Not true, gang - Amazon.co.uk had an October 2011 release of the entire series on Blu-Ray. The five disc set replicates the individual release of the first film and then doubles up 2/3, 4/5, and 6/7, with a bonus disc of new extras, including episodes of Freddy's Nightmares, the anthology-ish series that you can only see if you're patient enough to watch Chiller for a week.
(Oh, Freddy vs. Jason fanatics are admittedly SOL, but that's not really a Nightmare film anyway. Wait... are there Freddy vs. Jason fanatics?)
Additionally, each of the BD discs has all of the interview clips from the seventh disc of the Nightmare on Elm Street DVD set, but without having to navigate the "labyrinth" to find them. Even though we're dealing with two films per disc, I have to say that all of the sequels look very good in high definition. This set will probably come out in the US (let's hope by next October) but if you've got a Freddy fix, the whole thing is available now. Most importantly, it's REGION FREE, meaning that all of the movies are going to play on any BD player you have here in the states.
Payback - also region free and available on Amazon's UK site, the release of Payback overseas improves the existing BD release here by including both versions of the film (the US release only has the director's cut) plus all of the extras from both original discs. Whether you like one version or the other, it's got something for all Payback fans, so you can watch it whenever you like, however you like. Let's hope Point Blank makes the leap to high definition in 2012...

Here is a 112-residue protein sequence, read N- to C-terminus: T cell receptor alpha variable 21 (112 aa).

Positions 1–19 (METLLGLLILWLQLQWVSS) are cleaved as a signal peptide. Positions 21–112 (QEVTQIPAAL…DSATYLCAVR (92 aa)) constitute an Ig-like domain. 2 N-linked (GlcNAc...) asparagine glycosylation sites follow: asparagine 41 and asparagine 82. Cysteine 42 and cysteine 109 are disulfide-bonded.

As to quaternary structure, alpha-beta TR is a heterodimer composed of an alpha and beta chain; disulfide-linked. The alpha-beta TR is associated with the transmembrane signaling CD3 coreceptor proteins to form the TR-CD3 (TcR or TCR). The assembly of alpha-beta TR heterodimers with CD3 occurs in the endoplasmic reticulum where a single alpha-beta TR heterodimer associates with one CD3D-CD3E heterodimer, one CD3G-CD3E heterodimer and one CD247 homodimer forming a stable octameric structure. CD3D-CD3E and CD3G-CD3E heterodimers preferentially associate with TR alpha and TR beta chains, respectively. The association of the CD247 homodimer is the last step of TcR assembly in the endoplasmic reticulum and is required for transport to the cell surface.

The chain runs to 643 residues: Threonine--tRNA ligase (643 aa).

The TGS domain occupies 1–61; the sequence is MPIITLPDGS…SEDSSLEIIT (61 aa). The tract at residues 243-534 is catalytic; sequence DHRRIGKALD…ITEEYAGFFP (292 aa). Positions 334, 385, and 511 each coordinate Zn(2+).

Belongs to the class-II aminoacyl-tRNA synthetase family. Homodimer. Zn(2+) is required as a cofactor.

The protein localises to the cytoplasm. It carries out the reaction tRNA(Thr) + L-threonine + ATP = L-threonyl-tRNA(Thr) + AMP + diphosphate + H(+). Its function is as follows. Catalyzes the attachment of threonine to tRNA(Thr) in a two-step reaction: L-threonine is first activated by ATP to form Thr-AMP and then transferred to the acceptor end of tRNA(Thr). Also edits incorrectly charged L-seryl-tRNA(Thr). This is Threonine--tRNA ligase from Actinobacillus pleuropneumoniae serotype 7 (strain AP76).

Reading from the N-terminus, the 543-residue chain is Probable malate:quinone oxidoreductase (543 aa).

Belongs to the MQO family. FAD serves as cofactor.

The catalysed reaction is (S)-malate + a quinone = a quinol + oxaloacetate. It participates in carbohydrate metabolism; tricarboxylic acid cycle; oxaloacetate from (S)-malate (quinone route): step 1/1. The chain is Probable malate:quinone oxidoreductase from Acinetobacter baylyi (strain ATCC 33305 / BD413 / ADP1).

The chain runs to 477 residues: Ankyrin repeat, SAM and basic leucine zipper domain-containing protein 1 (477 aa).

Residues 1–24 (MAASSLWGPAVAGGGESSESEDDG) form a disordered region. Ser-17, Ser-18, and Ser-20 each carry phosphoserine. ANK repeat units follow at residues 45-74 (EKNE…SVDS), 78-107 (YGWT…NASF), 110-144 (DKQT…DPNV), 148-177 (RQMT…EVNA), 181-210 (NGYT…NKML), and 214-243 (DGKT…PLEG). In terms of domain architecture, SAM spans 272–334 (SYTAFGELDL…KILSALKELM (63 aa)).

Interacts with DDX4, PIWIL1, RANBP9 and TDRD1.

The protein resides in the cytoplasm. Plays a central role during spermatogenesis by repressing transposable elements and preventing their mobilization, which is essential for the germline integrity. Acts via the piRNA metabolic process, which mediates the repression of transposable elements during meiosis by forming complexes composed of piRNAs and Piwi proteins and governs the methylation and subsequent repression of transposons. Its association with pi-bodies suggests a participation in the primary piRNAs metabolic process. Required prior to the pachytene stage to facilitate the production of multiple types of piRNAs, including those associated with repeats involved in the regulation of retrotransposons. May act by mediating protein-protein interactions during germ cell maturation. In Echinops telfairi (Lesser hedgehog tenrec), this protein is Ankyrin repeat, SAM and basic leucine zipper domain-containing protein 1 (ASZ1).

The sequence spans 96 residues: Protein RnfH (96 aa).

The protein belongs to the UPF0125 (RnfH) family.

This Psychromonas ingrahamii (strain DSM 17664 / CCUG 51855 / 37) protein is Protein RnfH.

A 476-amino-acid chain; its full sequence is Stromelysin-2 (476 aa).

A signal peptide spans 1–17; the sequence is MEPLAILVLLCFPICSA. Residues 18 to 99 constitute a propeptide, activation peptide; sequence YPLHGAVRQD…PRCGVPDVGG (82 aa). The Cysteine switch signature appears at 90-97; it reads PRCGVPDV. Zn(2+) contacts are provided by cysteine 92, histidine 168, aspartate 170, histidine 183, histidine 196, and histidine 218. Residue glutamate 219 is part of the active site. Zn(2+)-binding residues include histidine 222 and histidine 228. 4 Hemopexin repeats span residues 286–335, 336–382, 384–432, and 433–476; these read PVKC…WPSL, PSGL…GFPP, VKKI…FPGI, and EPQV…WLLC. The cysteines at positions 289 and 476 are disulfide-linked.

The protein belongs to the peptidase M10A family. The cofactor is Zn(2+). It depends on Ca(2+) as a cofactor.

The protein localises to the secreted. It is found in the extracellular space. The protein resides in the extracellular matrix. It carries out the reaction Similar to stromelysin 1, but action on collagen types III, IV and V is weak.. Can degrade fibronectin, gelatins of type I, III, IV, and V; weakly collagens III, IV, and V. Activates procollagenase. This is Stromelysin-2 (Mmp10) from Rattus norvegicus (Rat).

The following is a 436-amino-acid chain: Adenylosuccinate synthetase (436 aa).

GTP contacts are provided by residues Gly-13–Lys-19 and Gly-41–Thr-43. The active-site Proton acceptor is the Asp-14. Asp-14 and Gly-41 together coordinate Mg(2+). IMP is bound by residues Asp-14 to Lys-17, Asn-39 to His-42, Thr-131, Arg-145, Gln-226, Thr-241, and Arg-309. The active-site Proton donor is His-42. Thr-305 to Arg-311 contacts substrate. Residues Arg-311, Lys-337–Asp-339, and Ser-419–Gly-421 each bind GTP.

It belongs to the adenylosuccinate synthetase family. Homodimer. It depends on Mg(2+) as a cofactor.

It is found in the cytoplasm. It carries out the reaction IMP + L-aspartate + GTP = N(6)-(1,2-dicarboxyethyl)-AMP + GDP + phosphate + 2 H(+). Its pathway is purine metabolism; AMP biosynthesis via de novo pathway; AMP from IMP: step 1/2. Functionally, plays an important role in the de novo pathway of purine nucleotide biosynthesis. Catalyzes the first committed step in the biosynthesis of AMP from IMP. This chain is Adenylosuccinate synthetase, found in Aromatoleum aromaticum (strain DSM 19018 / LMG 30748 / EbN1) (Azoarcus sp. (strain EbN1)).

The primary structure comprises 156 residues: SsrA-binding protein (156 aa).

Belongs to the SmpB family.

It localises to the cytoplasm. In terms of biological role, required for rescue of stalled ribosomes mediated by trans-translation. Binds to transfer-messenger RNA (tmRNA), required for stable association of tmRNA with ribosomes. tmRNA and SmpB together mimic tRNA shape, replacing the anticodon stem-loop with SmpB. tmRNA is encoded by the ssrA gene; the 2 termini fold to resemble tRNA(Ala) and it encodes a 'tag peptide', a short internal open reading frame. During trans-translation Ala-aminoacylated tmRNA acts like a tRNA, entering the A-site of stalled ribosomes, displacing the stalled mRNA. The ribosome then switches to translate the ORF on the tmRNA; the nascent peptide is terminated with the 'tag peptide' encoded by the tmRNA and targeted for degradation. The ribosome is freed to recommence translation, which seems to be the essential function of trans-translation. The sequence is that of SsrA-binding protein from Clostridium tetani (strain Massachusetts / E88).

Taxi Driver - Everything included from all the various versions of the DVD, plus the Criterion laserdisc commentary with Scorsese, at a very reasonable price. What's not to like?
Citizen Kane (Ultimate SomethingorOther Edition) - Best Buy has a two-disc version with Kane and The Battle for Citizen Kane, which is nice, but the super fancy schmancy edition (for a few dollars more) also includes RKO 281 and The Magnificent Ambersons. If you want to quibble, only Citizen Kane is a BD disc, but it's a nice set that encompasses all things Kane with the added bonus of the only version of The Magnificent Ambersons we're ever going to get included as a bonus. The film looks fantastic, by the way.
Battle Royale - I know Anchor Bay is releasing BR next week on Blu-Ray, but Arrow Films beat them to the punch in the UK with a region free set of the theatrical cut, the director's cut, and an additional disc of extras for what amounted to $35 at the end of 2010. As I didn't get it until 2011, I'm counting it - it also doesn't include Battle Royale II, which is a very nice thing for Arrow to do. That would only sully the experience. I opted for the super fancy, now out-of-print Limited Edition, which came with some other fun stuff, but you can still get the three disc version for a reasonable price.
The Lord of the Rings Extended Editions - Is it maybe a pain to switch out the discs? I guess. Are the "appendices" just DVDs? Well, yes. Will I take this over the "theatrical" Blu-Ray set? Any day. The movies look better, all of the extras are intact, and the extra documentaries from the "Limited Editions" are included for good measure. It's an impressive package, all things considered.